As defined by MacKinnon, pornography does indeed cause harm to the women. In her argument, MacKinnon successfully demonstrates how pornography displays male supremacy over women, and how women are mere sex-objects. For the purpose of this paper I will further elaborate on MacKinnon’s argument of pornography depicting women as simply sexual objects and also displaying women as being sub-human to men, almost slave-like. Lastly, I will discuss how pornography lacks literary, artistic, political, and scientific value.
First, it is obvious that pornography displays male supremacy. For example, the majority of the porn portrays women as being the submissive character, rather than the character who is in control of the situation. Throughout time, the stereotypical woman has always been considered to be attractive if she embraced the submissive role. Pornography further suggests that women are considered to be sexy or attractive if they pursue the role of being passive. The thought of a masculine or dominating woman may seem like something repulsive to the porn industry. Therefore, there is an obvious misrepresentation of the image of being a woman in terms of the woman being a sexual object; thus, suggesting to men the sexual fantasy of the subordination of women and the dominancy of men. To paraphrase MacKinnon, pornography is a type of sexual politics, which defines men as being superior to women just like the higher class dominates the working class. Pornography creates a type of sexuality which eroticizes male dominance and the submission of women (306); consequently suggesting that a woman’s role simply consists of keeping her husband or partner happy. “Making sex with the powerless ‘not allowed’ is a way of ‘keeping it’ defined ...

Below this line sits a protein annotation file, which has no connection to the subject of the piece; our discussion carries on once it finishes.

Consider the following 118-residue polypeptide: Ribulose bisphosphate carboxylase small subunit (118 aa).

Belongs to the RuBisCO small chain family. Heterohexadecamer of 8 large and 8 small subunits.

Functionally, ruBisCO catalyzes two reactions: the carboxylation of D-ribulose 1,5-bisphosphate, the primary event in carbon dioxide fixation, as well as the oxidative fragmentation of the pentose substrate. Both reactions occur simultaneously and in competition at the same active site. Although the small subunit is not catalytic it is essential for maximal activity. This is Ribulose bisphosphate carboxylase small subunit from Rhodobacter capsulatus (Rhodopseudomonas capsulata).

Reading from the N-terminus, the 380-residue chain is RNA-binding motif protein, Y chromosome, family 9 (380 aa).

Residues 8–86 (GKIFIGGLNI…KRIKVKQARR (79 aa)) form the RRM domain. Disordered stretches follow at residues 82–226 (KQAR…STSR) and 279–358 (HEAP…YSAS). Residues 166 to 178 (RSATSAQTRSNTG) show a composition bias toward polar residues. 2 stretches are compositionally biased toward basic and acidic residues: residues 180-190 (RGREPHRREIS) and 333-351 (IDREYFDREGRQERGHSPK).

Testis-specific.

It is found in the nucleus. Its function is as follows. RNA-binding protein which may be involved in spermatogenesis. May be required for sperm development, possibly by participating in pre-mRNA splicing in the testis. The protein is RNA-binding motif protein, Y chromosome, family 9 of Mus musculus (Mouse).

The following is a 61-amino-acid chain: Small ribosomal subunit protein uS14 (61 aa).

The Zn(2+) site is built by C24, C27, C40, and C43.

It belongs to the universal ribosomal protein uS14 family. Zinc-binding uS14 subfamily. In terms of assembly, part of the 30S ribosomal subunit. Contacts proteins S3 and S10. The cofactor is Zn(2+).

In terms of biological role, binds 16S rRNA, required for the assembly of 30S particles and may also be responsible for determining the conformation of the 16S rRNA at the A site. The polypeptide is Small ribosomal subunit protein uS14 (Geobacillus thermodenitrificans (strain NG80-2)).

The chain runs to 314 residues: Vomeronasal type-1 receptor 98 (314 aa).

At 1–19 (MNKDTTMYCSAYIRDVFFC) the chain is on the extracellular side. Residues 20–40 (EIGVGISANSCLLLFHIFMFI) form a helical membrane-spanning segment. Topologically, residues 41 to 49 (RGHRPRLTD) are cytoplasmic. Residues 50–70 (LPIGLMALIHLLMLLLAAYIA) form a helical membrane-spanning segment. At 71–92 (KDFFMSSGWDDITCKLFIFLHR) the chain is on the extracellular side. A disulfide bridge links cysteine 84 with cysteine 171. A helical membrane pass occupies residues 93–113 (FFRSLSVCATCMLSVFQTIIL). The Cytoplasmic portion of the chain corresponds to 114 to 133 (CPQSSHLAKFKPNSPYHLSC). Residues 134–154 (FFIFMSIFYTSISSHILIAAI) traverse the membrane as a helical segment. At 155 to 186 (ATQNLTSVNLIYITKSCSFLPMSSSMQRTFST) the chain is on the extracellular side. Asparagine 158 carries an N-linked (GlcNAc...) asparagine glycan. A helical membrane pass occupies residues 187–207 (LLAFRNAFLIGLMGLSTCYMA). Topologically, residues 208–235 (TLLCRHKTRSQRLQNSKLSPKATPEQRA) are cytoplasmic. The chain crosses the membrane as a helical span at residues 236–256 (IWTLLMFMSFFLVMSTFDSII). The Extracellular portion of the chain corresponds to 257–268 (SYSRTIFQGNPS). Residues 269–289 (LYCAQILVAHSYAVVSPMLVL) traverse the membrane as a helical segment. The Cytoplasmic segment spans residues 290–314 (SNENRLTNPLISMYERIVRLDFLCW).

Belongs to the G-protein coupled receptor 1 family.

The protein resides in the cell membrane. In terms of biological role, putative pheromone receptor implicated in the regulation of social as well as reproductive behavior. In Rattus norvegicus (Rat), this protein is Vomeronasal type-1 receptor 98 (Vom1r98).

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...nclusion, violent pornography should not be protected by the constitution because this obscene practice inhibits the free speech of women; essentially making the woman invisible in the political power structure. Violent pornography degrades women because it makes them subject to becoming second-class citizens again. For example, the woman always the one receiving the domination from the man while she is in the submissive role; furthermore, a woman’s speech is only valuable when she is reciting a sexual speech, consequently, causing the woman to have little to no power in the situation.
Feinberg, Joel. "Obscenity as Pornography." Philosophical Problems in the Law. . Reprint. Boston: Clark Baxter, 2013. Print.
MacKinnon, Catharine. "Pornography: On Morality and Politics." Philosophical Problems in the Law. . Reprint. Boston: Clark Baxter, 2013. Print.